With the growing emphasis on continued education in our society, getting a college degree is one of the best choices an adult can make. It may seem to be a part of the natural cycle of graduate from high school-go to college- get a job- grow old lifespan now, but for a lot of us it means a lot more. Especially if you, like me, are a student with a physical disability.
I was in the middle of college when my motorcycle accident occurred, but thanks to the rehabilitation I got, I was able to continue school without having to take any time off. But now, all of a sudden, I’m going to a new school (I was a transfer student), with this new body and this new chair that I didn’t think that well together. It was an interesting first week trying to not only find my way around, but get where I needed to go over bumps and curbs and trying as fast as possible to find the nearest handicapped bathroom.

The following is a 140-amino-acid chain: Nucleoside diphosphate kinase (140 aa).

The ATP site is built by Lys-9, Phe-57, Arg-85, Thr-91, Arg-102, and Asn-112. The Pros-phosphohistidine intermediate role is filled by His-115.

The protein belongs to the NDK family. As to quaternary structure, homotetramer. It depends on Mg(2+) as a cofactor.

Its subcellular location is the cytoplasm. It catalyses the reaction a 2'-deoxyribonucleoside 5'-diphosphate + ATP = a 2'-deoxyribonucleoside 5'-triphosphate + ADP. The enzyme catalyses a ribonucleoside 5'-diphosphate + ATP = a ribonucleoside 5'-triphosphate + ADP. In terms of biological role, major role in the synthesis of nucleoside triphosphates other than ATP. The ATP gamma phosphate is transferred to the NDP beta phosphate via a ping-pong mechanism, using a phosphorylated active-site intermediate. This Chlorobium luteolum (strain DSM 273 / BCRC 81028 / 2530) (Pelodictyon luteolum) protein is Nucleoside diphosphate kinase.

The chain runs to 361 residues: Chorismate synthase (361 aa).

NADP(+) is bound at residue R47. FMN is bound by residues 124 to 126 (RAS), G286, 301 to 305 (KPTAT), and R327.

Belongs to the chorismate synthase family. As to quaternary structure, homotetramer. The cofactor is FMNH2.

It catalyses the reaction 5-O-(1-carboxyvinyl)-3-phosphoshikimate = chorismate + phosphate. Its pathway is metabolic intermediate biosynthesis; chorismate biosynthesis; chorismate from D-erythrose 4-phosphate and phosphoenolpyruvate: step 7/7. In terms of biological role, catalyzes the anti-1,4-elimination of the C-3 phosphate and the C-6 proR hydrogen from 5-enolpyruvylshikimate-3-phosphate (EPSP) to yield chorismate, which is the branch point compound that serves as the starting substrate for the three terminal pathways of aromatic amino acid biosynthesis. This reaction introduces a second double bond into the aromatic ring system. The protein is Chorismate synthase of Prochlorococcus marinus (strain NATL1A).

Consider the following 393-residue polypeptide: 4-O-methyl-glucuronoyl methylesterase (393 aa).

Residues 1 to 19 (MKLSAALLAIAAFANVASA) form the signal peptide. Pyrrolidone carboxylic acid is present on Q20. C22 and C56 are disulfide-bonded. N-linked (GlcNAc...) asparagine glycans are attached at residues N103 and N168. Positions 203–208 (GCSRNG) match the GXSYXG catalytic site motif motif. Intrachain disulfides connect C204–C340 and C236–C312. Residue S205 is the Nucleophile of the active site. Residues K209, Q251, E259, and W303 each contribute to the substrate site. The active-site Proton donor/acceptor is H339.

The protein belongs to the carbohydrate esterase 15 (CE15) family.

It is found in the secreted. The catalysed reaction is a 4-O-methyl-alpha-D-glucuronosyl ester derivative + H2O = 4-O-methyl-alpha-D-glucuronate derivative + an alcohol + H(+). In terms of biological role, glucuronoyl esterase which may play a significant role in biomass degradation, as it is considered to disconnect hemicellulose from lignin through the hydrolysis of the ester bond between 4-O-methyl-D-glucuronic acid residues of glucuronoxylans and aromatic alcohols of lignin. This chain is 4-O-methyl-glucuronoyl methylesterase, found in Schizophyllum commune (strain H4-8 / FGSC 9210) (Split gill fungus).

I’m the former Miss Wheelchair South Carolina 2011-2012 and I toured the first year after my accident all around the state, talking to different peer support groups, colleges, medical schools and hospitals. The one question I was always asked was “Is University of South Carolina (my alma mater) an accessible campus?”The short answer? No, not really. But what part of the world really is 100% ADA proof? It’s the people, the students, the Office of Student Disability Services, the miles your professors are willing to go for you, the helping hand that’s always there on campus that make it accessible. And so, when I’m asked, I tell them that I have yet to open a door for myself. If I’m late to any class or can’t go because of something to do with my disability, my professors don’t even need an explanation. I ask and receive rides everywhere by asking the person next to me if I can hold onto their backpack. And when I don’t need or want help, I smile and say thanks because I know they’ll be there next time when I do want it.